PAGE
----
This is the first, aka single card version of Project Exa, a custom liquid cooled Micro ATX gaming and productivity desktop.

Though possibly being the most budget-looking part, the Corsair Carbide 88R case represents the essence of this build. It is compact, lightweight, and fits everything I need while nothing I don't: a 240mm radiator, a bay-mounted reservoir (IMO bay-mounted looks cleaner), a 170mm power supply (as long as flat cables are used), and room for upgrading to an SLI setup. I simply can't find a better case that fits the system that well. Even Obsidian 350D looks too bulky compared to this one. The front intake does look highly restrictive, though. Such intake combined with the slim EX240 radiator sometimes leads to warm coolant under load. Carbide Spec M2 is definitely the better choice for the front radiator, but it was unavailable in August when I built the desktop.

The Gigabyte G1 backplate is kept when mounting the water block by removing the four outermost standoffs installed on the acrylic part of the block. The design of filling and draining port took me some time, since the tubing doesn't have an ideal low point. Placing the case on its back, however, makes a reservoir inlet and the radiator outlet a high point and a low point. Valve and T fittings are thus installed there.

The XSPC and EKWB blocks perform exceptionally well. The only issue I have with the liquid cooling system is that there is a hole on top of the flow deflector inside the reservoir at the pump inlet. The hole can suck in bubbles to the pump preventing bleeding and making loud noise, unless I completely fill the reservoir, which takes time. Meanwhile its output looks sufficient, at least with those high flow blocks, but still makes a little noise.

The Sandisk SSD is originally bought for my laptop, and switched to this desktop. I then put a Corsair Force LE (also 960GB) into my laptop. The Sandisk is no doubt superb, but frankly speaking I can't find perceivable difference in use between the Sandisk and the Corsair, despite that the Corsair is about 60% in terms of price. In the SLC cache mode the Corsair actually runs slightly faster than the Sandisk, and the cache doesn't run out easily. The native TLC speed is also okay.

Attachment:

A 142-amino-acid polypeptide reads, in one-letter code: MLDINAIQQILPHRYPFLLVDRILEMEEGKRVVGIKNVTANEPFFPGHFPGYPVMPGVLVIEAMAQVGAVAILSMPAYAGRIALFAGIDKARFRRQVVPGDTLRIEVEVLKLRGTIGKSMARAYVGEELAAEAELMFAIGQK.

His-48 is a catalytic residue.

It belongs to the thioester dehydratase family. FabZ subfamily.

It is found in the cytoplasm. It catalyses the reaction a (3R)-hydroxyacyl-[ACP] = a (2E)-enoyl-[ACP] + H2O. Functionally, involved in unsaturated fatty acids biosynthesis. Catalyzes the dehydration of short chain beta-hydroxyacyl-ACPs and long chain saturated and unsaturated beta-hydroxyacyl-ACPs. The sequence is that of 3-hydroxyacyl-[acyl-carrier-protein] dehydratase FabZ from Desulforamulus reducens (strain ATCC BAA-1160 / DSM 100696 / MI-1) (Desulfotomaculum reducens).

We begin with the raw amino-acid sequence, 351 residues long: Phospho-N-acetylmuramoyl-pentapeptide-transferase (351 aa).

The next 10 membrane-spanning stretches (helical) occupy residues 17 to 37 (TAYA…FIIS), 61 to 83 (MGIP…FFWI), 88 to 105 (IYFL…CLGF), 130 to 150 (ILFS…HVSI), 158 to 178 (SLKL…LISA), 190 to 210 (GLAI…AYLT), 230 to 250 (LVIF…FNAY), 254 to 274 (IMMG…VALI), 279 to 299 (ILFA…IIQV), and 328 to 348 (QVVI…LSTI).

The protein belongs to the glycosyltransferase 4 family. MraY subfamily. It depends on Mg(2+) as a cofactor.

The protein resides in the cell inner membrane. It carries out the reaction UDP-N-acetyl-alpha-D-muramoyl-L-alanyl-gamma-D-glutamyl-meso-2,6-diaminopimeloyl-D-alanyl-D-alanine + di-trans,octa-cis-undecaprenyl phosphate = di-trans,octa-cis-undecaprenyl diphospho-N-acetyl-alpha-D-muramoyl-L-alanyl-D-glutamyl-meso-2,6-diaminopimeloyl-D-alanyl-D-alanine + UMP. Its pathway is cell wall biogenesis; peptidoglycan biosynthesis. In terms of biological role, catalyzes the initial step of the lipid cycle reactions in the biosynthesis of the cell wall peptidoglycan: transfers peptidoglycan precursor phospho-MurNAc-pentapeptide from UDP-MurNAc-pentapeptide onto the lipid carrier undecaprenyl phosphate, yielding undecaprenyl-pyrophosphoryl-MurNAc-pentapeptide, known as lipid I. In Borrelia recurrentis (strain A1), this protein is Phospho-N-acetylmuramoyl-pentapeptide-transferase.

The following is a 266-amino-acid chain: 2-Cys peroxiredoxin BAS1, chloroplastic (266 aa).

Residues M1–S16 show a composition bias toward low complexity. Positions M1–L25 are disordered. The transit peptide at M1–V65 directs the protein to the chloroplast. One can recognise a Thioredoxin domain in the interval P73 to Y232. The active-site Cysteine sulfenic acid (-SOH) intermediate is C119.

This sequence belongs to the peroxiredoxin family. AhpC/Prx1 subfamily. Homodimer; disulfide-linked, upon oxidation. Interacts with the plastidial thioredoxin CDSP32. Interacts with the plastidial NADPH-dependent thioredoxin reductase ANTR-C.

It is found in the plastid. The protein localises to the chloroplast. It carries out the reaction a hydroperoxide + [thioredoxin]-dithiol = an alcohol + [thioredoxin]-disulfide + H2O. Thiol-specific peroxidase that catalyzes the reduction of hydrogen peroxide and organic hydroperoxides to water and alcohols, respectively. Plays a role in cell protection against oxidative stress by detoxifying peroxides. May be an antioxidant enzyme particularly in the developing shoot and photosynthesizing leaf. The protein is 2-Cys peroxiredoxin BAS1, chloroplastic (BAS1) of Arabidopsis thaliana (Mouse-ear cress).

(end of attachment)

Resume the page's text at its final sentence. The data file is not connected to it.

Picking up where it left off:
Overall performance is satisfactory. Note that for some reason Turbo Boost is not enabled for multiple cores by default. (Stock multipliers are 42-40-40-40) Some benchmark results are attached. I will add another GTX 1070 and PETG tubings in the future. I'm also considering replacing the case (for a better intake), the radiator, and the pump. Stay tuned!

                Stock       Overclocked Difference
    Base        100MHz      100MHz
    Multiplier  40 (42)     48
    Cache       40          46
    Voltage     +0mV        +100mV
    Multiplier  32          32
    Voltage     1.35V       1.35V
    Core        +0MHz       +160MHz
    VRAM        +0MHz       +600MHz
CineBench R11.5 9.63        11.41       18.5%
CineBench R15   883         1040        17.8%
Fritz Chess     15819       18881       19.4%
3DMark Fire Strike
    Overall     15442       17328       12.2%
    Graphics    19227       20748       7.9%
    Physics     12680       15315       20.8%
3DMark Fire Strike Extreme
    Overall     8308        9040        8.8%
    Graphics    9033        9721        7.6%
    Physics     12659       15288       20.8%
RotTR 1440P     59.80 FPS   59.81 FPS   0.0%
3DMark Stress (Maximum Temperature)
    Ambient     22C         22C
    CPU         48C         71C
    GPU         47C         50C

Part Reviews


Has pretty good overclocking capabilities. The overall looking and the LED fits my build fairly well. BIOS interface does look a little outdated.


Probably the best looking memory with one side black, the other silver, and a removable red top. Aesthetics alone should justify its price, not to mention that DDR4 3200 is blazing fast. (I don't find memory speed very useful in practice, though)

Video Card